By: John V. Pellitteri, CPA, Partner, Healthcare Practice Leader
On Tuesday, March 23rd, President Obama signed HR 3590, a bill that will restructure major components of our healthcare system, into law. The “Reconciliation Package,” a separate bill that amends HR 3590, also passed the House on Sunday, March 21st, and it will be voted on by the Senate later this week. It is expected to pass there as well.
Considering that the changes in this bill are quite significant and sweeping, it is important for businesses to educate themselves on the major components of the bill and prepare accordingly.
The bill’s overall intention is to extend health coverage to the estimated 30 million uninsured Americans while slowing the growth of overall healthcare spending, which accounts for one sixth of our GDP. To that end, the bill has three primary components and a variety of other, smaller fixes. The first major component is banning the insurance practice of rescission (dropping customers’ coverage due to pre-existing conditions, imposing lifetime caps on coverage of chronic illness, etc.). In short, insurance companies now must insure people who want to buy their policies.
The first component carries a risk: if insurance companies must take customers, then healthy people would have no incentive to buy coverage until they get sick, which would reduce the pool of those insured and drive premiums up by a significant amount. The second major component of the bill, the individual mandate, seeks to prevent such a situation from happening. This provision requires all Americans to buy health insurance, either through their employer or on the individual market, by 2014, when the various provisions of the bill will have completely taken effect. Those who forego insurance will be taxed by the IRS, unless they don’t meet minimum income requirements.
Since the individual mandate requires people who may not have the means to pay for insurance to do so, the third major component of the bill is a network of need-based subsidies: those who are unable to do so of their own means will receive federal aid to help them handle the cost of insurance.
These three provisions are the major components of the bill. Other than those, the bill also contains a wide variety of smaller changes to the system, including but not limited to:
- A Medicare payroll tax increase of 0.9% as well as a 3.8% tax on income from investments on incomes over $200K for individuals and $250K for couples;
- Elimination of the Medicare “donut hole” in prescription drug coverage;
- Extension of dependent coverage until the age of 26;
- Expansion of Medicaid to cover those making up to 133% of the poverty level (about $24K for a family of three in 2009);
- A requirement that businesses of 50 or more employees provide health coverage to their employees;
- Creation of insurance exchanges through which individuals and companies can purchase their plans.
The bill also implements many technical programs designed to hopefully slow the overall cost of healthcare as a percentage of GDP. Among those programs is an independent commission to make recommendations on the effectiveness of treatments covered by Medicare for the purpose of curbing spending on ineffective procedures, as well as implementing the practice of “bundling” Medicare payments to healthcare providers in an effort to move away from the fee-for-service system.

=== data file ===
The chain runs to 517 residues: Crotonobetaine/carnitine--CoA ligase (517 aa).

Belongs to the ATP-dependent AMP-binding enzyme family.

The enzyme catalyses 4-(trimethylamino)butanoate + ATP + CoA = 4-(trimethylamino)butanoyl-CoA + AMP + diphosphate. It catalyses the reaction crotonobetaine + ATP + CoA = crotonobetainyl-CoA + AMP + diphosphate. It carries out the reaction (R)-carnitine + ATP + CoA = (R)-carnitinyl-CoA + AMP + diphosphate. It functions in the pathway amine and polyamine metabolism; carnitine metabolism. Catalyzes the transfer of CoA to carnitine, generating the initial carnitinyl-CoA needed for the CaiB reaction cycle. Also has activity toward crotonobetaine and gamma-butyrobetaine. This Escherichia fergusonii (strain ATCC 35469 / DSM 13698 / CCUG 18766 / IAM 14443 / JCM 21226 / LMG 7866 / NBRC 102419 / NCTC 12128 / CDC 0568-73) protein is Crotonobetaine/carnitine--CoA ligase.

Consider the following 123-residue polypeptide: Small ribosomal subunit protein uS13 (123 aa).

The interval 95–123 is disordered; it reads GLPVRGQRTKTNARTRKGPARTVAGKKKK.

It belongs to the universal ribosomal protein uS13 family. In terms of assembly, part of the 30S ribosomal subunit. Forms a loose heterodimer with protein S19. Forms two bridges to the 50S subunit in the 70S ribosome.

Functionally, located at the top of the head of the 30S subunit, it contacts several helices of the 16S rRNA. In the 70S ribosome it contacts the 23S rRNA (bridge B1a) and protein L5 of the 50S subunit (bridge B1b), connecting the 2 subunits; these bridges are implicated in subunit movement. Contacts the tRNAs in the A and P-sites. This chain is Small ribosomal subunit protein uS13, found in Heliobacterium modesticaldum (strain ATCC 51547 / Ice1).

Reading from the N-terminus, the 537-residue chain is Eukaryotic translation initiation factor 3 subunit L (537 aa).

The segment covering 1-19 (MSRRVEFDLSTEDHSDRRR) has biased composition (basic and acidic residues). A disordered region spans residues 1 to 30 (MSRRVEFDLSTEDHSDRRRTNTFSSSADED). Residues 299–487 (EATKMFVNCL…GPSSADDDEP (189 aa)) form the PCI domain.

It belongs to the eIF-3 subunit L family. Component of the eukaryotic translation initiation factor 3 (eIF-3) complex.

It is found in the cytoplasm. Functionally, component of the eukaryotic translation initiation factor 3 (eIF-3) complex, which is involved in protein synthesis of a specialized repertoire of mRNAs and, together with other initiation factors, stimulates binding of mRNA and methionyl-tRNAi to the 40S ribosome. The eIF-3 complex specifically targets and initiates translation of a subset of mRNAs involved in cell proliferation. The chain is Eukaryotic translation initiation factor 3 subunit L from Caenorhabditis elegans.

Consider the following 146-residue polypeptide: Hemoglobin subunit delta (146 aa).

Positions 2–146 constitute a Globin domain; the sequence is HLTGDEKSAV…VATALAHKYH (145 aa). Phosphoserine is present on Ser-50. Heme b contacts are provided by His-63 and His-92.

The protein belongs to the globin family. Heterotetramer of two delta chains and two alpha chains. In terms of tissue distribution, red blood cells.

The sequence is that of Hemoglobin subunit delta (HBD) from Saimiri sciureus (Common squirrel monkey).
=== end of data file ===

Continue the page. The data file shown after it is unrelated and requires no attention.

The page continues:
So, what does this mean for you and your business? That depends: because the reform is less of an overhaul and more of an expansion of the current system, for many Americans, the changes are expected to be minimal. Coverage will still be primarily employer-provided via private insurance companies, just as it is now. The Congressional Budget Office (CBO) predicts that premiums for people currently receiving coverage through their employers will largely remain about where they are now. Meanwhile, the CBO predicts that premiums on the individual market will rise, although the subsidies provided in the bill are expected to ultimately reduce the out-of-pocket expenses for individual buyers. While these predictions certainly can’t predict the future with 100% accuracy, they are the best independent assessment of the bill so far. Many of the provisions in the bill are experimental, so costs and savings are likely to fluctuate over the next several decades.
The two major circumstances under which your company is expected to be significantly impacted are: if you employ 50 or more individuals and do not currently provide coverage, in which case you will now be required to; and, if your company has a so-called “Cadillac Plan.” “Cadillac Plan” is a term commonly used to describe high-end insurance policies, which will be significantly taxed under the provisions of the bill. Technically speaking, it is the insurance company providing the plan, not the plan user, who will be taxed. The insurance providers, however, are expected to pass those costs on to their customers.
These are the basic elements of reform in HR 3590 and its accompanying “Reconciliation Package” (as it’s referred to, due to the parliamentary procedure used to pass it). The various pieces of the bill are scheduled to take effect gradually over the next four years.
There are many specific provisions in the bill which may alter how it affects you and your business, depending on your industry, income, etc. Make sure you consult your business advisor to become educated on how the bill affects you and your company.